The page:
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Thread: Ping: jmcquown re: Appendix

  1. #1
    Julie Bove Guest

    Default Ping: jmcquown re: Appendix

    I tried to reply under Andy's post but the stupid quote that I put tried to
    attach a binary file so it wouldn't send. Hopefully this will work. I have
    copied and pasted:

    "jmcquown" <[email protected]> wrote in message
    news:[email protected]..
    > "Julie Bove" wrote in message news:k41m45$242$[email protected]..
    >
    >
    > "Andy" <[email protected]> wrote in message
    > news:[email protected]..
    >> OT: Bad Idea: Gummy children's multivitamins!
    >>
    >> Gummy multivitamins? If it were the case, never in my house.
    >>
    >> Unless under lock and key, dispensed by parents, I could
    >> picture kids eating them like the famous candy and terribly
    >> vitamin overdosing!
    >>
    >> Maybe if it's a low RDA multivitamin not a one-a-day
    >> supplement.
    >>
    >> I do realize it's an OK delivery system if they can't swallow
    >> pills.
    >>
    >> They stopped short of "Gummy Bears" but it still seemed close
    >> enough to bother me.
    >>
    >> I took chewable Flinstones vitamins for a brief while when I
    >> noticed they decomposed at a fast rate.
    >>
    >> I now take Centrum 50+ berry chewable "horsepill" supplement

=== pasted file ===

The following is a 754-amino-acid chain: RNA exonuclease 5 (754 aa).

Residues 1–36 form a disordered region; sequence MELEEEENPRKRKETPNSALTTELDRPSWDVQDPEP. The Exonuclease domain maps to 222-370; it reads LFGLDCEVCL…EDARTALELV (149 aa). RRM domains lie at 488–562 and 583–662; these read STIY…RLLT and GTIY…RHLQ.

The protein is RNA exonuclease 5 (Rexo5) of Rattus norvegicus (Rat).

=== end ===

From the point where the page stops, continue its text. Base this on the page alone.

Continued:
>> (100+% RDA).
    >>
    >> I still wouldn't give my kids multivitamins without a doctor's
    >> approval of amounts and age/growth needs.
    >>
    >> The only acceptable exception would be if they ate at
    >> McDonalds tor BK hree times a day. Not under MY roof.
    >>
    >> </rant>

    >
    > Heh! My daughter hates gummy things and when given a sample of one of
    > those
    > at the health food store was most displeased. I tried another brand and
    > would find them hidden all over the house. Thankfully she could swallow
    > pills at age two! So giving her swallowables was not a problem. She
    > didn't
    > regularly take vitamins until late last school year and at my insistence.
    > I
    > did try to give them to her before but she was not so good at taking them
    > and I would often forget. But since she does have lowered immunity and
    > did
    > test as deficient in a few things she is required to take them now.
    > Especially the probiotic because she is missing her appendix.
    > *************
    > What in the hell does her appendix have to do with anything?! The
    > appendix
    > is a completely useless organ. Probiotics are (allegedly) for
    > colon/digestive tract health. The appendix has nothing to do with it.


    Nope. Keep up with the times. Just like how you think you can't prove if
    food is organic or not, even though it has to be certified. *sigh* Lemme
    find a link.

    Gotta scroll down for this one but I shall quote it.

    http://www.jonbarron.org/natural-hea...biotics-part-1

    "Probiotics and your appendix
    Before we wrap up today's alternative health, there's a fun item that
    recently came to light. A new study has found a potential connection between
    your appendix and beneficial bacteria in your intestinal tract. It seems the
    appendix may not be quite as useless as doctors have assumed all these